Lately I started to think that there was no real, worthwhile news in the algorithmic trading space. Buy-side traders seemed to be humming along happily with their favorite algo suites, not looking out for anything new. In fact, most buy-side traders had said they were pairing down their algo toolbox and focusing on the handful of algos that performed best for their strategies. Were algorithms becoming commoditized? Did it make a difference which stealth or VWAP algo a buy-side trader used? Would there be anything new to report in this space in the coming year, or should Advanced Trading switch its focus to newer innovations?
Well, things may have been a bit quiet for a while, but they're about to start heating up again. I started doing some research for our upcoming digital issue on algorithmic trading (which will be available for free download in mid-February at advancedtrading.com/digital-edition), and I realized that while the past few years have been seemingly quiet in this space, there's been a lot of innovative work going on behind the scenes -- most of which has been around niche strategies or areas in which buy-siders have been experiencing frustration.
For example, in an interview with Knight Capital managing director Joe Wald during the first week of January, I found out that he and his counterparts in the firm's technology organization have been working on a solution for pairs trading. By February Knight Capital will have released a new way to trade pairs electronically -- built into Knight Direct -- as well as four new algorithms matched to different pairs strategies. According to Wald, pairs trading has been a pain point for traders for a long time, and Knight's innovation should increase the likelihood of getting pairs executed, as well as increase the volume of pairs traded.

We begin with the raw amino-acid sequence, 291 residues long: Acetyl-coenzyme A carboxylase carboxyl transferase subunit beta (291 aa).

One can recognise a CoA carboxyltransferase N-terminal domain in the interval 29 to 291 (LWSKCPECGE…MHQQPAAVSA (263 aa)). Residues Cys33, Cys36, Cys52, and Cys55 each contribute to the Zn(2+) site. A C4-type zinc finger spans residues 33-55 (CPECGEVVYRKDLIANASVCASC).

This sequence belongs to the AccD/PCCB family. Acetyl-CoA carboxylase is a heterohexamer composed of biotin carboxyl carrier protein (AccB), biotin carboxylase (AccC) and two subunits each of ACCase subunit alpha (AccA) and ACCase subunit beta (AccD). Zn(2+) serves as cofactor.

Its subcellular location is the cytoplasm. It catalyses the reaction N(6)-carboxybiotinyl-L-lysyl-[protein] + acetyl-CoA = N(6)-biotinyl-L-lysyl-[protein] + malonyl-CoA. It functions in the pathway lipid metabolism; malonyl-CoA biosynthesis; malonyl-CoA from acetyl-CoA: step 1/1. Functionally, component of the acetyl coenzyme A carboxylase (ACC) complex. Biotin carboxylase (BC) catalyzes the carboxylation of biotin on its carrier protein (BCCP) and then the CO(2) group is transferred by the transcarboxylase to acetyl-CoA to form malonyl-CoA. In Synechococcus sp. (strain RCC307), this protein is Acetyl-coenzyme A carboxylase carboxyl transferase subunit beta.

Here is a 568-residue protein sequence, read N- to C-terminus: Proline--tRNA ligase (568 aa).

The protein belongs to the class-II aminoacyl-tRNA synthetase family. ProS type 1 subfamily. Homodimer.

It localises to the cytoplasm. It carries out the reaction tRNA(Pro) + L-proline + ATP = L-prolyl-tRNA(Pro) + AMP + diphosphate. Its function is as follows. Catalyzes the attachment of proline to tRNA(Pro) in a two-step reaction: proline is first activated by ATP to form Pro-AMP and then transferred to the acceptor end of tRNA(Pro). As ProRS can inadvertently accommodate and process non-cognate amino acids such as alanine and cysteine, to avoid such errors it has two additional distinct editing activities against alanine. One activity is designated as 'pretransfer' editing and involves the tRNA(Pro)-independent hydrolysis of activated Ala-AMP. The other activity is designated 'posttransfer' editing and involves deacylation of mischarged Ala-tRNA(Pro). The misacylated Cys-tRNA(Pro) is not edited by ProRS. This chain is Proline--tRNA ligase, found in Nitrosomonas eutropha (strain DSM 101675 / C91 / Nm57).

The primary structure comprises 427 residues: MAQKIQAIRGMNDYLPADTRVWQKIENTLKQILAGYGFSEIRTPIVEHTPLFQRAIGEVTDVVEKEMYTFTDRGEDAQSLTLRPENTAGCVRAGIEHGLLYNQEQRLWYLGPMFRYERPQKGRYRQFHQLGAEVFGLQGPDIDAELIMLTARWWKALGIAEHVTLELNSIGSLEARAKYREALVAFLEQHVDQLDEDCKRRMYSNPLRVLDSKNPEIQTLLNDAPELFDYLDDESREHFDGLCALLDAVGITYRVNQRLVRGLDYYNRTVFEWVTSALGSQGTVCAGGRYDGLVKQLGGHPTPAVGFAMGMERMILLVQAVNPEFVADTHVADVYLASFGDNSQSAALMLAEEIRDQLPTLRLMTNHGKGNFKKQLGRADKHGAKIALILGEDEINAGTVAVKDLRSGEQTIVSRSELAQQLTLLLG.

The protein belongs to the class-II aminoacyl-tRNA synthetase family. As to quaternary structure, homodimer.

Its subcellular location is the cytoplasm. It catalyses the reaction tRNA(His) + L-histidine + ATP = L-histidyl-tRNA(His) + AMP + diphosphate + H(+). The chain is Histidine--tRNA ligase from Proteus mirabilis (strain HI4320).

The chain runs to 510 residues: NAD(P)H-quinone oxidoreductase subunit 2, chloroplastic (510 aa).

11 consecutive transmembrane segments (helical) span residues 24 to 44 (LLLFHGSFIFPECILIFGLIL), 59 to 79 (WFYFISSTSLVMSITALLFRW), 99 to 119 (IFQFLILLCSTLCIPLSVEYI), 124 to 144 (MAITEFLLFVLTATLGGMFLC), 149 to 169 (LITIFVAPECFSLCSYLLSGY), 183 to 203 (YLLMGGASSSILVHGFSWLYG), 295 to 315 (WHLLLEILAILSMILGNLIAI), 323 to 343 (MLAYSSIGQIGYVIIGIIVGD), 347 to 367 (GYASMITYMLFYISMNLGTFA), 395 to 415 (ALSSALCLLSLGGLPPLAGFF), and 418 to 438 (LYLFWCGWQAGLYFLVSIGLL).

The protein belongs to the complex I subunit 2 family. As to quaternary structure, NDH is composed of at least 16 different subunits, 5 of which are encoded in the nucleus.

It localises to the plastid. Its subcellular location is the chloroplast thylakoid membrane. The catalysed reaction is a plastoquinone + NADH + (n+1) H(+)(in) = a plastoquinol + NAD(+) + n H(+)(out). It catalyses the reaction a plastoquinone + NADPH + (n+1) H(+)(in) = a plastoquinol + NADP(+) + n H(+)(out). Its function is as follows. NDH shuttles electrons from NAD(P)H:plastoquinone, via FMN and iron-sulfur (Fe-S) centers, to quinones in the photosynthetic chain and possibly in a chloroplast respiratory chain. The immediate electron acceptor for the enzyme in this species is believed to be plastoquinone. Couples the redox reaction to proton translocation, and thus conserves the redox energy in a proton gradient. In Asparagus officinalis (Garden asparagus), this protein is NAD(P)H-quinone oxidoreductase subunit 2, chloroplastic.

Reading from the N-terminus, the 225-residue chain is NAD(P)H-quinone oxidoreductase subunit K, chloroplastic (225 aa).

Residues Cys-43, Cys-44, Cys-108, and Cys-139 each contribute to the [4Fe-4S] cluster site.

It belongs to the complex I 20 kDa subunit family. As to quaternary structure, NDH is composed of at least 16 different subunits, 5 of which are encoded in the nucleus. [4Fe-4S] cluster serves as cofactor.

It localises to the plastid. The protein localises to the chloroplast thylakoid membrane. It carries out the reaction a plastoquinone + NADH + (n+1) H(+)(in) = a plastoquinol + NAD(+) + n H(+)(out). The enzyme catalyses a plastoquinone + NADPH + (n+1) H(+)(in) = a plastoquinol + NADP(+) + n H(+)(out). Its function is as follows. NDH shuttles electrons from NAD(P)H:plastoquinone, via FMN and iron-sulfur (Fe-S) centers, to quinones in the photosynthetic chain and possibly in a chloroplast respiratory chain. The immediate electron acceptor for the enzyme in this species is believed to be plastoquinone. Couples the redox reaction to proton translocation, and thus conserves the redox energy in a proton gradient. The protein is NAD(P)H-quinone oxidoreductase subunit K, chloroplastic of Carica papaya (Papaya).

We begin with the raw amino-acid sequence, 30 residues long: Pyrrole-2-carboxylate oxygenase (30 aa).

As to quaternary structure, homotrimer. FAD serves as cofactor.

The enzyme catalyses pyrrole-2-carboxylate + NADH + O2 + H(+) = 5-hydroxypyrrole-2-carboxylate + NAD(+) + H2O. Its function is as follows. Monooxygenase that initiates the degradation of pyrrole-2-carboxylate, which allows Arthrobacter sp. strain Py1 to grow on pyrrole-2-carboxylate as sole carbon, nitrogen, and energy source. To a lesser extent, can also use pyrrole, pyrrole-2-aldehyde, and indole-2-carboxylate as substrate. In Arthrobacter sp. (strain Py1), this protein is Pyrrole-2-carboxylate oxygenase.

In addition, RBC Capital Markets (check out exclusive photos of the firm's new trading floor) is relaunching its suite of algorithms after overhauling its trading desk and trading tools over the past year. For now the firm is being coy about the specifics around the algorithms, waiting to provide details until later this year when it rolls out the new trading products. But hopefully Advanced Trading will have more details for you in our digital issue. (If not, keep checking back, as we'll certainly follow the story.) And in related algo news, Instinet says it's been focusing on algorithms around multi-asset trading, which we'll also report on more closely in our February digital issue.
From the credit crisis and the economic slump to scandals and the focus on regulation, the past few years have been difficult for the industry. And 2010 undoubtedly will be remembered as a year defined by new regulatory oversight and market adjustments (see our coverage on dark pool regulation, and derivatives reform). But 2010 also will be a year in which we will start to see the fruits of the innovative work that has been going on during these tough years behind the scenes. And innovations in algorithms are just the beginning. Here's to a prosperous 2010!